Nguyen follows a line of cases distinguishing between “clickwrap” and “browsewrap” agreements on websites. The former agreements generally are enforceable because they require the consumer to consent affirmatively, such as by clicking an “I agree” button, while the latter are enforceable only if the company can demonstrate that the consumer had actual or constructive notice of the agreement (e.g., through deposition testimony or based on clear and conspicuous website language urging the consumer to review the hyperlinked terms and conditions). Finding Barnes & Noble’s browsewrap agreement unenforceable, the court wrote: “the onus must be on website owners to put users on notice of the terms to which they wish to bind consumers. . . . [C]onsumers cannot be expected to ferret out hyperlinks to terms and conditions to which they have no reason to suspect they will be bound.”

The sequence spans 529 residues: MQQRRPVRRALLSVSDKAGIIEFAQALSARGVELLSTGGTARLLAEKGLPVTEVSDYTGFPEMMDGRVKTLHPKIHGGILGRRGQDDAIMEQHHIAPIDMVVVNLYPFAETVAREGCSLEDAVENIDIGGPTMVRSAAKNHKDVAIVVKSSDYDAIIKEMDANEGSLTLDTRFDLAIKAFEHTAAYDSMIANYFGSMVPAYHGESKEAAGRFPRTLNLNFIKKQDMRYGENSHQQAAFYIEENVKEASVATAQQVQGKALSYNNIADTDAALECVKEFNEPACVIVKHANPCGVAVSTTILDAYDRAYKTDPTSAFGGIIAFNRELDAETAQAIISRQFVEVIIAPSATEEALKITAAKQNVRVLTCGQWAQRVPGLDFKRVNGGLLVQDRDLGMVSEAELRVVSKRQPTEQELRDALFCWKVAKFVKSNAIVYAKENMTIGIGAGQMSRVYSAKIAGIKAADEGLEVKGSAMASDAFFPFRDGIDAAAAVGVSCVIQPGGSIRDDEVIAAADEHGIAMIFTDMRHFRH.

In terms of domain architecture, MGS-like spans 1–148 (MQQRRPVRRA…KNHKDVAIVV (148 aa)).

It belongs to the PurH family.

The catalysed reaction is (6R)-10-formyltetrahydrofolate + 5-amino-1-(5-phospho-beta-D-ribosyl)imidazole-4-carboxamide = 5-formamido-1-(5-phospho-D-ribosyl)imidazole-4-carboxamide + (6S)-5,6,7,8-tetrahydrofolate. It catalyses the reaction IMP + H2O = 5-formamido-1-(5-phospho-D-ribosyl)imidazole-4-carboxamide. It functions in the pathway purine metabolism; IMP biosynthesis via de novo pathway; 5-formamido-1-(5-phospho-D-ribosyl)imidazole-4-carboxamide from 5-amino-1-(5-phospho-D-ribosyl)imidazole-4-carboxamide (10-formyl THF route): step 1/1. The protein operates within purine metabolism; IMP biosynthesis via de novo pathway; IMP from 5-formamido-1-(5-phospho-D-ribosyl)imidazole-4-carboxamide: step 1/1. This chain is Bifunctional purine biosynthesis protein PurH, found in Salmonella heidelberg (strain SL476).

Notably, the court also rejected Barnes & Noble’s argument that the plaintiff’s reliance on the choice-of-law provision in the Terms and Conditions equitably estopped him from disputing his agreement to those terms, or constituted a ratification. In doing so, the court reasoned that the plaintiff derived no direct benefit from his reliance on the choice-of-law provision, and even went so far as to suggest that estoppel in the arbitration context applies only to nonsignatories to an arbitration agreement.
The lesson of Nguyen plainly is that companies must be prepared to prove their customers agreed to arbitrate if they wish to enforce their class action waivers. Whether on a website or not, arbitration agreements should be reviewed on a regular basis for adherence to current best practices.